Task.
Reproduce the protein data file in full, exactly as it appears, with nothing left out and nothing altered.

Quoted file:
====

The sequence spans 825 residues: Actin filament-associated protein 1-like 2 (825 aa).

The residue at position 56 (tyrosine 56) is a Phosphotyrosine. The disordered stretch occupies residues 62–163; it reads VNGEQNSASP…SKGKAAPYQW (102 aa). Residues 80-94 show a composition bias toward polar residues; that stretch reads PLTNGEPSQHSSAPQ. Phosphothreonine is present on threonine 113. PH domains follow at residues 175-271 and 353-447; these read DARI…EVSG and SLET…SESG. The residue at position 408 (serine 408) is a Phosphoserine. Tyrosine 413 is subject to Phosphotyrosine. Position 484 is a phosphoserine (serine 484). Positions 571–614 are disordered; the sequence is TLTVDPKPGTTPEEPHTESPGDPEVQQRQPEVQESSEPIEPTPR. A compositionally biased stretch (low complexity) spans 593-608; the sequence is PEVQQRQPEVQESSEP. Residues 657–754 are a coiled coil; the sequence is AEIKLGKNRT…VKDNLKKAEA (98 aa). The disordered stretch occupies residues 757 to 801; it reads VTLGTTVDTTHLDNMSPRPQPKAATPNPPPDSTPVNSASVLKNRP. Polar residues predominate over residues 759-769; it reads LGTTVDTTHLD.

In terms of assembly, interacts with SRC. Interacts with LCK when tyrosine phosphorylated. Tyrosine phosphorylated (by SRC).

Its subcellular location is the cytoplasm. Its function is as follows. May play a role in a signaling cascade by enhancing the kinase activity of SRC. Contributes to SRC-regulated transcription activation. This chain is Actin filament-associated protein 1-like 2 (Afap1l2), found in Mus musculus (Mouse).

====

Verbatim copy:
The sequence spans 825 residues: Actin filament-associated protein 1-like 2 (825 aa).

The residue at position 56 (tyrosine 56) is a Phosphotyrosine. The disordered stretch occupies residues 62–163; it reads VNGEQNSASP…SKGKAAPYQW (102 aa). Residues 80-94 show a composition bias toward polar residues; that stretch reads PLTNGEPSQHSSAPQ. Phosphothreonine is present on threonine 113. PH domains follow at residues 175-271 and 353-447; these read DARI…EVSG and SLET…SESG. The residue at position 408 (serine 408) is a Phosphoserine. Tyrosine 413 is subject to Phosphotyrosine. Position 484 is a phosphoserine (serine 484). Positions 571–614 are disordered; the sequence is TLTVDPKPGTTPEEPHTESPGDPEVQQRQPEVQESSEPIEPTPR. A compositionally biased stretch (low complexity) spans 593-608; the sequence is PEVQQRQPEVQESSEP. Residues 657–754 are a coiled coil; the sequence is AEIKLGKNRT…VKDNLKKAEA (98 aa). The disordered stretch occupies residues 757 to 801; it reads VTLGTTVDTTHLDNMSPRPQPKAATPNPPPDSTPVNSASVLKNRP. Polar residues predominate over residues 759-769; it reads LGTTVDTTHLD.

In terms of assembly, interacts with SRC. Interacts with LCK when tyrosine phosphorylated. Tyrosine phosphorylated (by SRC).

Its subcellular location is the cytoplasm. Its function is as follows. May play a role in a signaling cascade by enhancing the kinase activity of SRC. Contributes to SRC-regulated transcription activation. This chain is Actin filament-associated protein 1-like 2 (Afap1l2), found in Mus musculus (Mouse).